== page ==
By KADIRI ABDULRAHMAN –
In recent times, the scarcity of foreign exchange in the Nigerian economy has worried many Nigerians. Some believe that the heavy reliance on crude oil sales, with its volatility, is responsible for the shortage of foreign exchange earnings for the Nigerian financial system that led to the depreciation of the naira.
To address this challenge, the apex bank, the Central Bank of Nigeria (CBN), in February launched a new intervention program, the “Race to $200 Billion in Foreign Exchange Repatriation”, otherwise known as RT200. , to increase the country’s foreign exchange earnings. .
R200 was designed to help reduce exposure to volatile Forex sources and gain more stable and sustainable entries. CBN Governor, Mr. Godwin Emefiele, during the presentation of the RT200, said that the program will help improve non-oil export earnings.
Emefiele explained that RT200 is a set of policies, plans and programs designed to help the country reach a goal of $200 billion from non-oil exports exclusively over the next three to five years.
He said the program, anchored on five key areas, was launched after careful consideration of available options and extensive consultation with the banking community.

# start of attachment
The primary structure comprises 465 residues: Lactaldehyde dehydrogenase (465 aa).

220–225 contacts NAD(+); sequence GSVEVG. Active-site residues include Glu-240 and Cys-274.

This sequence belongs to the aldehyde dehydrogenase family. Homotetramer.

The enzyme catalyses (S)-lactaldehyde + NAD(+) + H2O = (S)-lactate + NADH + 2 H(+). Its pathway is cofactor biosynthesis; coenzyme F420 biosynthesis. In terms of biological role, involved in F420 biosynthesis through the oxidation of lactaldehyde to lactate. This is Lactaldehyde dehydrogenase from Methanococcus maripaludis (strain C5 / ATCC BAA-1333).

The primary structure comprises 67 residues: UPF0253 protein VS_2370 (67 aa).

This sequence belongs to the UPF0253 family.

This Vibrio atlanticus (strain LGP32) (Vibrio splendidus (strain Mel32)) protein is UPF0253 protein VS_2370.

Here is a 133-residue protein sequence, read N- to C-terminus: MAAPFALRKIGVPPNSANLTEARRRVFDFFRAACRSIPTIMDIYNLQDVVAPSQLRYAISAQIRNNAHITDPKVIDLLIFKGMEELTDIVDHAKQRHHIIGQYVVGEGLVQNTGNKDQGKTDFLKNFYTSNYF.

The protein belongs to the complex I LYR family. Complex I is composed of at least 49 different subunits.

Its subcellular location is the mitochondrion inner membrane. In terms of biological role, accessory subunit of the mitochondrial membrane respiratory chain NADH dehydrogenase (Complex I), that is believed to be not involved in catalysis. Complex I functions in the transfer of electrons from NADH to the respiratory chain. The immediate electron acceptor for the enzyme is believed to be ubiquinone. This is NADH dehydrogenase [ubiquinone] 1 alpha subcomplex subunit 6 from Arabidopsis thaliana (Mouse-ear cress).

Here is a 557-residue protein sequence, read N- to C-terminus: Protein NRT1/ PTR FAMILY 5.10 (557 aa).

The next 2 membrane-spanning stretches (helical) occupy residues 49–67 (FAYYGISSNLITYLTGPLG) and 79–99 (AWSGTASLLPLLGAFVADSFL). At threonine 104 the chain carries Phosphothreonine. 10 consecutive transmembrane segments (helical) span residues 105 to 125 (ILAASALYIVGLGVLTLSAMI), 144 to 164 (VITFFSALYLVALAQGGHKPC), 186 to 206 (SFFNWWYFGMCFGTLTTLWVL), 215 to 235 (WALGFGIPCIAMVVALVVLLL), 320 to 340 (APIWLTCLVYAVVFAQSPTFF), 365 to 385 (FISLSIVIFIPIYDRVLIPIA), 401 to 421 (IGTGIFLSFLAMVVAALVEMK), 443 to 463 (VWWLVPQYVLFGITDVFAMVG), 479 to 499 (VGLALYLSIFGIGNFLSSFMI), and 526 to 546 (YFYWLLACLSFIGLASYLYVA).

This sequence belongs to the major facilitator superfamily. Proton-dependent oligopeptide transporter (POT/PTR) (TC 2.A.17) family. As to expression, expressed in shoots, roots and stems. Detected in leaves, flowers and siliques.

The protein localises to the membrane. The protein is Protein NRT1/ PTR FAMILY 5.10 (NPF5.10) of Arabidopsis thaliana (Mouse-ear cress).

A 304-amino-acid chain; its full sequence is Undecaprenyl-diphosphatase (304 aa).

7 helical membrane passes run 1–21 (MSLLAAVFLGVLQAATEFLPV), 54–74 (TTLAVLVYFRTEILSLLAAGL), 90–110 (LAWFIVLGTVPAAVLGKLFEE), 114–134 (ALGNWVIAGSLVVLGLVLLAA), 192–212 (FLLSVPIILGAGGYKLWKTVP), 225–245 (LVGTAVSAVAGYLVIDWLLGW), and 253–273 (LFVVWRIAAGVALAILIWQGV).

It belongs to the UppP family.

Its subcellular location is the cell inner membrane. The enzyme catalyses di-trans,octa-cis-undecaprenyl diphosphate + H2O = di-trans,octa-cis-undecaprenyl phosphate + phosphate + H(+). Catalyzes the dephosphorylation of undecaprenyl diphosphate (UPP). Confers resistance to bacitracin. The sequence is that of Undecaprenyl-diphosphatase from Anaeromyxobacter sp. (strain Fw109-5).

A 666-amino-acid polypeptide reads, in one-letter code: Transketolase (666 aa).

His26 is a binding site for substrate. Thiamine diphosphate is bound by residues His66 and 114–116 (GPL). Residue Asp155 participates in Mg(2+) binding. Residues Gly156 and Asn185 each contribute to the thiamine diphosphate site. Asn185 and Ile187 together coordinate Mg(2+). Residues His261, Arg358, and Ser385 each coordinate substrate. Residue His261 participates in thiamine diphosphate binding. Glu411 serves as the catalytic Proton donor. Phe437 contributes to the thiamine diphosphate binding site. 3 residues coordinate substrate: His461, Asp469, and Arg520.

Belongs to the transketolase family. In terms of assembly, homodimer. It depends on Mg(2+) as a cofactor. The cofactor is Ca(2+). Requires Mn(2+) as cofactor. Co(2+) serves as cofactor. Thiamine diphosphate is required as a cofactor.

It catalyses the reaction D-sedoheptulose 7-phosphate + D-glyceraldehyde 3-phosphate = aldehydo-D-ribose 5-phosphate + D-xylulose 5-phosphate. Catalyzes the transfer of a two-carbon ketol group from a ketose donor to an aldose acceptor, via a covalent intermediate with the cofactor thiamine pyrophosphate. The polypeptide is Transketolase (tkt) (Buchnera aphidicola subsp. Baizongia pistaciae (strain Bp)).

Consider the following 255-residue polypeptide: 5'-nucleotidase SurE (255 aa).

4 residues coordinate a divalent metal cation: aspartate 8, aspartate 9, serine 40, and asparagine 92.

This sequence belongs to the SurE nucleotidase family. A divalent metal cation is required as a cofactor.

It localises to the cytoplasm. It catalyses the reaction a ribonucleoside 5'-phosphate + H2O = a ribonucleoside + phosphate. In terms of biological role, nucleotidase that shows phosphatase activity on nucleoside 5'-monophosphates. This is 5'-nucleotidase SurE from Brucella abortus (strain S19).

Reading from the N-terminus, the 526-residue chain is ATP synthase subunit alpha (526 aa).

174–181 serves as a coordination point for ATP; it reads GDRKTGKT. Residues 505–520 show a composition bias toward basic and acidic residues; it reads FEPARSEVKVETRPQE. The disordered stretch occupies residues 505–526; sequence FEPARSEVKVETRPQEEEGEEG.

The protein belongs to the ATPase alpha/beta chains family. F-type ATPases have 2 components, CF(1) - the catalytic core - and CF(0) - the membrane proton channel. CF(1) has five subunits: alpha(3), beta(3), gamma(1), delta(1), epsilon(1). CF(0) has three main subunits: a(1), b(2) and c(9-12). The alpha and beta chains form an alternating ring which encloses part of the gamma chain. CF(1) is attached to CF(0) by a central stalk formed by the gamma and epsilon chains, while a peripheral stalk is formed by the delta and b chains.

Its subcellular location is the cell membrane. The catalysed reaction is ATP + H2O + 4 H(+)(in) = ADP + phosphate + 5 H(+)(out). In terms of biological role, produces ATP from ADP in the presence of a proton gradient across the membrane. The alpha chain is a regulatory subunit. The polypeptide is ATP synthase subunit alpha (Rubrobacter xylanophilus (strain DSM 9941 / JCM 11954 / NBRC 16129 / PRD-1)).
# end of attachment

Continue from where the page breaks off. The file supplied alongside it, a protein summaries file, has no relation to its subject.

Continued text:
“These are value-added expert facilities; Non-oil commodity expansion facility; Reimbursement program for non-oil currencies; A dedicated non-oil export terminal and bi-annual non-oil export summit,” he said, in addition to its potential to provide concessional and long-term financing to businessmen who wanted to either expand existing factories or build new ones.
According to him, its main objective is to add significant value to non-oil commodities before exporting them.
“This is because the export of unprocessed raw materials does not bring in a lot of foreign exchange.
“For example, Nigeria would produce around 770,000 metric tons of sesame, cashew nuts and cocoa. Of this number, approximately 12,000 metric tons are consumed locally and 758,000 metric tons are exported.
“Of the 758,000 metric tons that the country exports annually, only 16.8% is processed. The rest is exported in raw form, giving Nigerian farmers a tiny part of the value chain for these products,” he said.
Emefiele further stated that the global chocolate industry is valued at around $130 billion.
“Of this amount, Côte d’Ivoire, Ghana and Nigeria account for more than 72% of global cocoa exports.
“Because these countries mainly export raw cocoa beans, Côte d’Ivoire would have received $3.6 billion per year, Ghana generates $1.9 billion per year.